Breakwater, In civil engineering, a construction struction in deep water to protect an anchorage for vessels during storms and for other purposes. They are technically classified as sloping, composite, and vertical. The most notable breakwater in the United States is at the entrance of Delaware Bay, which cost considerably over $2,000,000. There are others at Galveston, Tex.; at Buffalo, Chicago, and Oswego, on the Great Lakes, and at several ports of entry in the Southern States, which have been constructed by the federal government since the close of the Civil War. The Eads jetties, below New Orleans, are practically a breakwater construction, although built for a different purpose.
Harper's Encyclopedia of United States History (ed. Benson Lossing), Buffalo, (search)
Buffalo, City, port of entry and county seat of Erie county, N. Y.; at the eastern extremity of Lake Erie and the western extremity of the Erie Canal; has extensive lake commerce with all western points, large live-stock and grain trade, and imos Hall called out the militia and invited volunteers. Hall took chief command of troops now gathered at Black Rock and Buffalo, 2,000 strong. From Drummond's camp, opposite Black Rock, Riall crossed the river (Dec. 30) with about 1,000 white men d by a large portion of his troops, vastly outnumbered. and almost surrounded. Hall was compelled to retreat and leave Buffalo The Port of Buffalo in 1813. to its fate. It was presently in possession of the British and their Indian allies, who proceeded to plunder, destroy, and slaughter. Only four buildings were A view of Buffalo's waterfront to-day. left standing in the village. At Black Rock only a single building escaped the flames. Four vessels which had done good service on La
s, at the western end of Lake Ontario. General Riall was on the Niagara River, at Fort George and Queenston; but when lie heard of the arrival of the Americans at Buffalo, under General Scott, he advanced to Chippewa and established a fortified camp. At the close of June, General Brown arrived at Buffalo, and assumed chief commandBuffalo, and assumed chief command, and, believing his army to be strong enough, he proceeded to invade Canada. His army consisted of two brigades, commanded respectively by Generals Scott and Ripley, to each of which was attached a train of artillery, commanded by Capt. N. Towson and Maj. J. Hindman. He had also a small corps of cavalry, under Capt. S. D. Harrartermastergeneral of the New York militia. Major McRee, of North Carolina, was chief-engineer, assisted by Maj. E. D. Wood. On the Canada shore, nearly opposite Buffalo, stood Fort Erie, then garrisoned by 170 men, under the command of Major Buck. On July 1 Brown received orders to cross the Niagara, capture Fort Erie, march on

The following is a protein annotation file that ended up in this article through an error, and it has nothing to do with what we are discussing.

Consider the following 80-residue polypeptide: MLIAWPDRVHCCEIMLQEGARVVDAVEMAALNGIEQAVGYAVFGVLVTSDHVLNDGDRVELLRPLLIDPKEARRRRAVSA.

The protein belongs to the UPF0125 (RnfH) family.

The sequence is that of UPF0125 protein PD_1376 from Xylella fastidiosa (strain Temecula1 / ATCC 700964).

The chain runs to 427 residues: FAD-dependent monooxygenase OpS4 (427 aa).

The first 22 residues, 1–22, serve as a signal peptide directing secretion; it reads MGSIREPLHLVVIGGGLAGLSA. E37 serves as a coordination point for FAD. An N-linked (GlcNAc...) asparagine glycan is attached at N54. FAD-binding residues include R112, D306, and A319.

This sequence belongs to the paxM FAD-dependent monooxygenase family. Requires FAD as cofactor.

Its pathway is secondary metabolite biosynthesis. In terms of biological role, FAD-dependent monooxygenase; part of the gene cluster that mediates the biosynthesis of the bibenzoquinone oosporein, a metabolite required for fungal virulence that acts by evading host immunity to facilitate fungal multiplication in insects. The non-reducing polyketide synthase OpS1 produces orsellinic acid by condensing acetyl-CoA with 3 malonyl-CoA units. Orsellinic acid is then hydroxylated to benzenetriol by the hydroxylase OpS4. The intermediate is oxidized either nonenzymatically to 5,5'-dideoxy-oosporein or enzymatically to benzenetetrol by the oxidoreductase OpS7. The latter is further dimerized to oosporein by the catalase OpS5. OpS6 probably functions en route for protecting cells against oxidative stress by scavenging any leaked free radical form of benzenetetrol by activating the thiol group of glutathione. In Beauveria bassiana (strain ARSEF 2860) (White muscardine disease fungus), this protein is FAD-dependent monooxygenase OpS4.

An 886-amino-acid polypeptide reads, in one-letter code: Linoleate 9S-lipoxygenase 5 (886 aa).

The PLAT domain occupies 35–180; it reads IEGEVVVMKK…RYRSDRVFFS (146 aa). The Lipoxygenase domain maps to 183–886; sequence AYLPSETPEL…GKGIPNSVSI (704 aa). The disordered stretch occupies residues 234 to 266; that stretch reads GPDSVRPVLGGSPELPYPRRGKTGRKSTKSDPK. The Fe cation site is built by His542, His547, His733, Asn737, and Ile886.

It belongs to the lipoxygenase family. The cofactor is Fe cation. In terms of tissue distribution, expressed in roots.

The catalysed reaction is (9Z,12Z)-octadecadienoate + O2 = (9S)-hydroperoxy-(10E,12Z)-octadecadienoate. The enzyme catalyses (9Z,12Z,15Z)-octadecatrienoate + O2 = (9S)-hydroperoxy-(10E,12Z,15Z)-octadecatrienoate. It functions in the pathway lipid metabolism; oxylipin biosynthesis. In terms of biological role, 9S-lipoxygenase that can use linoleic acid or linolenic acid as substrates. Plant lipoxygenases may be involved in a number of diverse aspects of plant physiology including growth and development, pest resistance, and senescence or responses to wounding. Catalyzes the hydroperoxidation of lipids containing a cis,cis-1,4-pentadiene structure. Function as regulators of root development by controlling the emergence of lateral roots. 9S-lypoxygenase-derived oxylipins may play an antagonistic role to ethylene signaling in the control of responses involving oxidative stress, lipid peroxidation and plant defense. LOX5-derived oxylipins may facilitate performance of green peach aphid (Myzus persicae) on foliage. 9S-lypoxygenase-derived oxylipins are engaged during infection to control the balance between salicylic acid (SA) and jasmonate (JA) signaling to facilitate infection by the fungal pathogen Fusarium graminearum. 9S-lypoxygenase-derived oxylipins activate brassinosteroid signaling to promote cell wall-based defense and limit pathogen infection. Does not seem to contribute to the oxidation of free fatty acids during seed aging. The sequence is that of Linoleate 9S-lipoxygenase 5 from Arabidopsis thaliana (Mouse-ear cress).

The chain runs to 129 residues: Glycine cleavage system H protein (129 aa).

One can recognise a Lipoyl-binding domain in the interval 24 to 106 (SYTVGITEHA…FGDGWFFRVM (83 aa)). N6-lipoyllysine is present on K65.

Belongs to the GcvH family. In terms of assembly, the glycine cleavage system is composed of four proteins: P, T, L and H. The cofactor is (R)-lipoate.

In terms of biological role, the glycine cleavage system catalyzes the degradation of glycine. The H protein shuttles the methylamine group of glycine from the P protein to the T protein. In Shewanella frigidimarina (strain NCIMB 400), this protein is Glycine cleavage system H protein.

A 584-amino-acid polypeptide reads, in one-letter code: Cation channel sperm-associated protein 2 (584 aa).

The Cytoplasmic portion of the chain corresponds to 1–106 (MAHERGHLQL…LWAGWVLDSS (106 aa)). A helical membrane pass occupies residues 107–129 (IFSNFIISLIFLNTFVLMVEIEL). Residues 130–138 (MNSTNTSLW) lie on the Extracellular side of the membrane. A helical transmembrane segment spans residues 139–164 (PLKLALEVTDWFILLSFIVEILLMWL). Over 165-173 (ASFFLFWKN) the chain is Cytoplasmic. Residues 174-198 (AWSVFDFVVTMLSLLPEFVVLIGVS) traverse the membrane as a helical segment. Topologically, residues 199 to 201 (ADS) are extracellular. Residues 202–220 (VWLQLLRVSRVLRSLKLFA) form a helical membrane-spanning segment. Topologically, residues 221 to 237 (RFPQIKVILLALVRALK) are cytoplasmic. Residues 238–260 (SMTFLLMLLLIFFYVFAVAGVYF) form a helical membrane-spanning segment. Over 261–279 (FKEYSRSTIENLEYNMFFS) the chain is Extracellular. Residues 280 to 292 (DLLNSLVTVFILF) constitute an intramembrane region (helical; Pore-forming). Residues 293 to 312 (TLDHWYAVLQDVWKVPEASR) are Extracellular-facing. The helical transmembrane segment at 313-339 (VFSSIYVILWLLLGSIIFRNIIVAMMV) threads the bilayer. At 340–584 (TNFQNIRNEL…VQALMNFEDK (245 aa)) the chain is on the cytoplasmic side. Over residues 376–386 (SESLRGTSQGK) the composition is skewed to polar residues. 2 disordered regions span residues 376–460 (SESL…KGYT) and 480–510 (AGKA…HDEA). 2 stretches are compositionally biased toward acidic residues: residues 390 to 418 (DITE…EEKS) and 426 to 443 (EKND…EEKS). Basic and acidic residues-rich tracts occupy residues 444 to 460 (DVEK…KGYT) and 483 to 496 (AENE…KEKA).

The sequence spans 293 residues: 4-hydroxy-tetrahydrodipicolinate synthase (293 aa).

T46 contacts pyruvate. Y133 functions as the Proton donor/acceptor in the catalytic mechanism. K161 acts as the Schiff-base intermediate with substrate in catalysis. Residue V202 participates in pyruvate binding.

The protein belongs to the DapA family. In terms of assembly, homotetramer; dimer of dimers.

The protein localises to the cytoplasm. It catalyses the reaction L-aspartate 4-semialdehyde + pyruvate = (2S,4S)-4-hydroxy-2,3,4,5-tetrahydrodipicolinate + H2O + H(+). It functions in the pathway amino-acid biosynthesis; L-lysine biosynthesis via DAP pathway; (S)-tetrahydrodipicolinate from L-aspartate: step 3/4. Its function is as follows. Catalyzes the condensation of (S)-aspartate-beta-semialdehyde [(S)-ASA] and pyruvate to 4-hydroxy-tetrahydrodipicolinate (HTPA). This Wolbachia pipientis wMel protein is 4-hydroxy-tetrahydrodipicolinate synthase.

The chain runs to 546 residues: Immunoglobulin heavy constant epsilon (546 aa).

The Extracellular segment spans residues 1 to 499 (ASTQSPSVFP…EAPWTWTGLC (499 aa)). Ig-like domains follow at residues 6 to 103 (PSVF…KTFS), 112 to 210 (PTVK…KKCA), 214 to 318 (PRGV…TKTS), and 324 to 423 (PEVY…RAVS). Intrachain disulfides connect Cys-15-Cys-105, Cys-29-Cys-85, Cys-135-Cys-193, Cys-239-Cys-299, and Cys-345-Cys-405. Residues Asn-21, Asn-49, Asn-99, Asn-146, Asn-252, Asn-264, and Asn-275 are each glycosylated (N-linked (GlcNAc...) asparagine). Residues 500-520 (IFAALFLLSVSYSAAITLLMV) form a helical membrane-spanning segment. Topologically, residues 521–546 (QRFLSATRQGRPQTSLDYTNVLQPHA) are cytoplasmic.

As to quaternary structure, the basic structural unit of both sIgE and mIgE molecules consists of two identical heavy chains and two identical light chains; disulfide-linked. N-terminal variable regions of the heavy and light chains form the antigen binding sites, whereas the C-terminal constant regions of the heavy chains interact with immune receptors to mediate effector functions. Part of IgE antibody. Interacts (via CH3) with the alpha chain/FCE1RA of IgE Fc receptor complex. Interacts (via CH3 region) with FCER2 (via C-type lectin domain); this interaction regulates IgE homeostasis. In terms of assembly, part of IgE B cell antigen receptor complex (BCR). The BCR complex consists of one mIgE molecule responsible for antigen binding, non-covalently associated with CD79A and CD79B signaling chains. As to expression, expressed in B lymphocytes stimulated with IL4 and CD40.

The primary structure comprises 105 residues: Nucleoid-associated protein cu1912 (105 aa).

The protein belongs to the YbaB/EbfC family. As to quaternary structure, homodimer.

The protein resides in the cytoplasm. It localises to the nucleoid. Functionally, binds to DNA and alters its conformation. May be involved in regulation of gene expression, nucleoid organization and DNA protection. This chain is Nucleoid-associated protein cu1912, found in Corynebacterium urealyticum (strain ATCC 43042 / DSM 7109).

Harper's Encyclopedia of United States History (ed. Benson Lossing), Canals. (search)
d Ohio11,290,3271850184Cumberland, Md., to Washington, D. C. Chicago Drainage. See next page. Companys 90,000184722Mississippi River, La., to Bayou Black, La. Delaware and Raritan 4,888,749183866New Brunswick, N. J., to Trenton, N. J. Delaware Division2,433,350183060Easton, Pa., to Bristol, Pa. Des Moines Rapids4,582,00918777 1-2At Des Moines Rapids, Mississippi River. Dismal Swamp2,800,000182222Connects Chesapeake Bay with Albemarle Sound. Erie 52,540,8001825381Albany, N. Y., to Buffalo, N. Y. Fairfield 4 1-2Alligator River to Lake Mattimuskeet, N. C. Galveston and Brazos340,000185138Galveston, Tex., to Brazos River, Tex. Hocking 975,481184342Carroll, O., to Nelsonville, O. Illinois and Michigan7,357,7871848102Chicago, 111., to La Salle, Ill. Illinois and Mississippi568,64318954 1-2Around lower rapids of Rock River, Ill. Connects with Mississippi River. Lehigh Coal and Navigation Co.4,455,0001821108Coalport, Pa., to Easton, Pa. Louisville and Portland5,578,63118722 1-2A
Harper's Encyclopedia of United States History (ed. Benson Lossing), Census, United States (search)